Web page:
Over the years we have seen many iterations of private clubs. From ale houses and social centres in key gateway cities across Europe, to golf courses and tennis resorts across the United States, private clubs continue to expand, grow and cater to those looking for a full-service experience. Today, it is less about a single activity or event and more about engaging with the membership and offering them a place to work, meet, play and eat – the full spectrum of offerings.
In addition to catering to 21st century needs, it’s important not to lose sight of the service culture and environment that is cultivated and communicated through the employees and to the members and their guests. As we continue to see the line blur between hotels, resorts and private clubs, it is interesting to note the following trends:
- Hotel ownership groups are getting more and more into the “club” business. As the hospitality business continues to evolve, we are seeing more resort assets offer exclusive offerings and memberships to the local community. This can be in the form of social events, tennis, golf, etc., with the focus being on driving F&B, spa and other ancillary revenue. If a full membership doesn’t make sense, hotels are taking advantage of day passes and third-party groups like Resort Pass to maximize the ancillary day spend and local customer base. Of course, not every resort has the amenities and/or physical space to attract day guests, but the trend is continuing up, and we will continue to see more of these value-add plays in the market.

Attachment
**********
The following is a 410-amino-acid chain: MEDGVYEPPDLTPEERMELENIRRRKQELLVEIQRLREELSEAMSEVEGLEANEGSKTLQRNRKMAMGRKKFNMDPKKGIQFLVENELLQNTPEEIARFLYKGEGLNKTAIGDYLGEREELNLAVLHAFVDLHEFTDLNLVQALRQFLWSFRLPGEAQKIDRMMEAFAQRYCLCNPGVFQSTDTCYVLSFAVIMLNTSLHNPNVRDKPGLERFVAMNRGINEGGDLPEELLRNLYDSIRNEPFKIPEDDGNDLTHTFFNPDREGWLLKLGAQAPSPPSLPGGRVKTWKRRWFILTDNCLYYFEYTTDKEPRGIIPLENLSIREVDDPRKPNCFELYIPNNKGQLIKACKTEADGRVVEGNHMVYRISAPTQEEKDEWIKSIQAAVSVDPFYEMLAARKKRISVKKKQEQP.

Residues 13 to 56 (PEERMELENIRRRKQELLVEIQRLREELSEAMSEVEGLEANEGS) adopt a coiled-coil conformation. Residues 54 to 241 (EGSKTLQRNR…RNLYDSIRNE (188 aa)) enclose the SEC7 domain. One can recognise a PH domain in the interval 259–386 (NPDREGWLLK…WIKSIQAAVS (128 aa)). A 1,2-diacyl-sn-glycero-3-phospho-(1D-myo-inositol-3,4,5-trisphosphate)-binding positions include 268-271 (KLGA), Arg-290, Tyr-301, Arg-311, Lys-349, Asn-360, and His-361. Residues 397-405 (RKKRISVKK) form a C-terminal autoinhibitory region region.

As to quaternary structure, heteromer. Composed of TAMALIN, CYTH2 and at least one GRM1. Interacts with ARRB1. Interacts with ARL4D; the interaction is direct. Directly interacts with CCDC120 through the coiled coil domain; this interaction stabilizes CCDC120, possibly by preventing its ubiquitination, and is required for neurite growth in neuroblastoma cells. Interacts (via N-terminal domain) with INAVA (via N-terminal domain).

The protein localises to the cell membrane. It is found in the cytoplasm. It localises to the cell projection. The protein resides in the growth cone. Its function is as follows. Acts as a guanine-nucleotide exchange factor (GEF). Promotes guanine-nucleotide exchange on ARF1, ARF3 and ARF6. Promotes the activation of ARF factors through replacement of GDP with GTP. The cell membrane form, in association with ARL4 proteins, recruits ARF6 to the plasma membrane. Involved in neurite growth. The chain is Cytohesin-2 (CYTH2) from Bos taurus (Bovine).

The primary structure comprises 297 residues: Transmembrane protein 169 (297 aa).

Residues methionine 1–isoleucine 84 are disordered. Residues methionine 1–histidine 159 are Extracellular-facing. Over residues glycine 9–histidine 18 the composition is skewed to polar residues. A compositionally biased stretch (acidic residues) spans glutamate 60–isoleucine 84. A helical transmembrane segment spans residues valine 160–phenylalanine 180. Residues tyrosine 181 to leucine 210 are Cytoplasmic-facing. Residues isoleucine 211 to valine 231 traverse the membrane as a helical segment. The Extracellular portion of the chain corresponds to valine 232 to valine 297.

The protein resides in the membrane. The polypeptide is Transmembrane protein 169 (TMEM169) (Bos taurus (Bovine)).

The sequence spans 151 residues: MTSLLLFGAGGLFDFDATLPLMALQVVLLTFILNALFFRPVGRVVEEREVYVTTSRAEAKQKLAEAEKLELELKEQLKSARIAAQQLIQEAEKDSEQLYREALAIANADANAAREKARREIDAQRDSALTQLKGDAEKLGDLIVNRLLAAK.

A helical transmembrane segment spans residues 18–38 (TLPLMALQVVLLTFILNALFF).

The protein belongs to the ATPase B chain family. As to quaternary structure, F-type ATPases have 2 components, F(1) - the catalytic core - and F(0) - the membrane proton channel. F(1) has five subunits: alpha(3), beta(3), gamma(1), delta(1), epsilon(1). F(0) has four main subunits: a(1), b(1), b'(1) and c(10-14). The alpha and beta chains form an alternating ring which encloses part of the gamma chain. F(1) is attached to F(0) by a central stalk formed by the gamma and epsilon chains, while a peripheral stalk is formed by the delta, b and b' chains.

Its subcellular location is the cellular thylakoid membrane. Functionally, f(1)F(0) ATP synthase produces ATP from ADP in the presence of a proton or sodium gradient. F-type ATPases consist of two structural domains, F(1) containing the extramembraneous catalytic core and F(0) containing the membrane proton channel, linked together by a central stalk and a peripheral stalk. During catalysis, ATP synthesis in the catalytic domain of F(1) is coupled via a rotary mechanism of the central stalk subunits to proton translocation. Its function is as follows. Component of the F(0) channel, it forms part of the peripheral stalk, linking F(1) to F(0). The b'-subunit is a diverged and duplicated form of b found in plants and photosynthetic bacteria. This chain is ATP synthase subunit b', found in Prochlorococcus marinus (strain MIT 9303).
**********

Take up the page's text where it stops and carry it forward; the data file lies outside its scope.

- Private clubs are adding more amenities and offerings, similar to luxury resorts. Looking at it from the other perspective, private clubs are continuing to innovate and provide more services to their exclusive membership. Multiple F&B outlets, spas, pools and other family-friendly amenities are being built and expanded upon with the effort on engaging across generations and offering a one-stop shop for families. As the focus shifts more toward younger guests and family members, we are seeing less restrictions on cell phone policies and wearing denim.
- Private clubs are engaging with luxury hotel training companies to “raise the bar.” I recently spoke with Peter Kressaty, EVP Global Partner Services at Forbes Travel Guide. He told me they are seeing an up-tick in their training services and explained how the clubs are looking to learn from the luxury travel market in terms of employee engagement, membership satisfaction and member services. As discussed above, with the smarter client comes more offerings, and it’s not just physical amenities – the member experience is and will continue to be the focal point moving ahead.
Whether it be a resort guest or a private club member, individuals are continuing to get smarter, and they are looking for the best experience for their buck. There remains a huge appetite to satisfy in the private club space, but the supply will soon outweigh the demand. That is why it is more important now, than ever before, to continue to engage, listen and connect with the members and make sure their needs and wants are not just being met, but exceeded.